Needless to say, the makers of the COMPAS algorithm were not happy about this finding. They defended their algorithm, arguing that it was in fact fair and non-discriminatory because it was well calibrated. In other words, they argued that it was equally accurate in scoring defendants, irrespective of their race. If it said a black defendant was high risk, it was right about 60% of the time and if it said that a white defendant was high risk, it was right about 60% of the time. It turns out this is true. If you look at the figures in the table given you can see this for yourself. The reason why it doesn't immediately look like that is because there are a lot more black defendants than white defendants -- an unfortunate feature of the US criminal justice system that is not caused by the algorithm but is, rather, a feature the algorithm has to work around.

So what is going on here? Is the algorithm fair or not? Several groups of mathematicians analysed this case and showed that the main problem here is that the makers of COMPAS and the data journalists were working with different conceptions of fairness and that these conceptions were fundamentally incompatible. This is something that can be formally proved. The clearest articulation of this proof can be found in a paper by Jon Kleinberg, Sendhil Mullainathan and Manish Raghavan, which is like a version of Arrow's impossibility theorem for fairness.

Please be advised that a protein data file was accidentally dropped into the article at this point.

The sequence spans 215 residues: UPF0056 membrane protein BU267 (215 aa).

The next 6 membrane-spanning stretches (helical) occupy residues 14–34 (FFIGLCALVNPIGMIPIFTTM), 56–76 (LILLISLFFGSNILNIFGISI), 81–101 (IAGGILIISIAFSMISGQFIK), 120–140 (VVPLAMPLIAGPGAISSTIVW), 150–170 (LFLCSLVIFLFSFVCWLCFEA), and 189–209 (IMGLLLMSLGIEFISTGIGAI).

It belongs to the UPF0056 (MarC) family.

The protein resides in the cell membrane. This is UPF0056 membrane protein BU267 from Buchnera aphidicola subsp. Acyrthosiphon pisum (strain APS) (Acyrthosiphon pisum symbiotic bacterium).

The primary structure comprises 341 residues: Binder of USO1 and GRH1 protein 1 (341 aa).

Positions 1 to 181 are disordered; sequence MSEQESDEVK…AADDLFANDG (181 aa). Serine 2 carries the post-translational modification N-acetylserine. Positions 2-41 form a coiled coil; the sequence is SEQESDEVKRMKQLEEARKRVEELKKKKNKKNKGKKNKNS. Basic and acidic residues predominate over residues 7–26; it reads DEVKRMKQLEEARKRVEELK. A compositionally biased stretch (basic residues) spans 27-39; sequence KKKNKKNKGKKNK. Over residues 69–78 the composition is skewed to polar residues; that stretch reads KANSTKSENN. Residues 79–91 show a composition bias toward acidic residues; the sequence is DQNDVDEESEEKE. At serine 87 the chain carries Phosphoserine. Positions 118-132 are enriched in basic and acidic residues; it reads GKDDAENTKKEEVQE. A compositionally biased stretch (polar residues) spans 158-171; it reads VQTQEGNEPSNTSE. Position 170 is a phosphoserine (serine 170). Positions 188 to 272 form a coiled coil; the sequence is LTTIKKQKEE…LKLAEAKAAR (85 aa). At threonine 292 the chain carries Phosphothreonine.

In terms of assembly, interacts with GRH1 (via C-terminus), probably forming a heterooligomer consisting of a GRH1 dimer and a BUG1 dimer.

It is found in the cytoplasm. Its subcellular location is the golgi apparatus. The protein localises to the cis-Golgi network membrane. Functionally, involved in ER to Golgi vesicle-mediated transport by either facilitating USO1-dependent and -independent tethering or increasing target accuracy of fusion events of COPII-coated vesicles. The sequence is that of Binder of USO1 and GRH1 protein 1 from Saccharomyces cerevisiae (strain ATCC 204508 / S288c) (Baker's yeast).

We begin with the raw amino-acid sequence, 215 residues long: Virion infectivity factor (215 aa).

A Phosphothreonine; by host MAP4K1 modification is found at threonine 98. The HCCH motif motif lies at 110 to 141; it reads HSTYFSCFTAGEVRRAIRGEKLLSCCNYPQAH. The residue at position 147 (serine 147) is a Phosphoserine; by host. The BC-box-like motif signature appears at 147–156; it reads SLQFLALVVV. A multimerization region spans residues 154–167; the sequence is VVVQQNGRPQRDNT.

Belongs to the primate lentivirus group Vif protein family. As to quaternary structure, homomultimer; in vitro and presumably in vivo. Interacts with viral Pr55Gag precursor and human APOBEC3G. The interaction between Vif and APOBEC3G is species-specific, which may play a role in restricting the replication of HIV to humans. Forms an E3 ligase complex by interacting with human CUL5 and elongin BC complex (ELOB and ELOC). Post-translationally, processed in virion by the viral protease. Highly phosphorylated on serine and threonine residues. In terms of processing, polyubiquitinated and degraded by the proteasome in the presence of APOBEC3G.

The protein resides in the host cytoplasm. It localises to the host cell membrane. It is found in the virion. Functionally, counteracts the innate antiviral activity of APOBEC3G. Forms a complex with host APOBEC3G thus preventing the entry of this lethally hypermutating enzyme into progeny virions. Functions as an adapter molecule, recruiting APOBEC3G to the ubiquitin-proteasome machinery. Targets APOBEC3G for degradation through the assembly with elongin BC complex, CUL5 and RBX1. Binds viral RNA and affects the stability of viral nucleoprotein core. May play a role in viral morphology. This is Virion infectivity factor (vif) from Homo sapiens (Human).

The details are important and often glossed over. Kleinberg et al argued that there are three criteria you might want a fair decision procedure to satisfy: (i) you might want it to be well-calibrated (i.e. equally accurate in its scoring irrespective of social group); (ii) you might want it to achieve an equal representation for both groups in false positive ratings (more technically, you might want both groups to have the same average score in the positive class) and (iii) you might want it to achieve an equal representation for both groups in the false negative rating (more technically, you might want both groups to have the same average score in the negative class). They then proved that except in two unusual cases, it is impossible to satisfy all three criteria. The two unusual cases are when the algorithm is a 'perfect deterministic predictor' (i.e. it always get things right) or, alternatively, when the base rates for the relevant populations are the same (e.g. there are the same number of black prisoners as there are white prisoners). Since no algorithmic decision procedure is a perfect predictor, and since our world is full of base rate inequalities, this means that no plausible real-world use of a predictive algorithm is likely to be perfectly fair and non-discriminatory. What's more, this is generally true and not just true for cases involving risk scores for prisoners, even though this was the initial test case.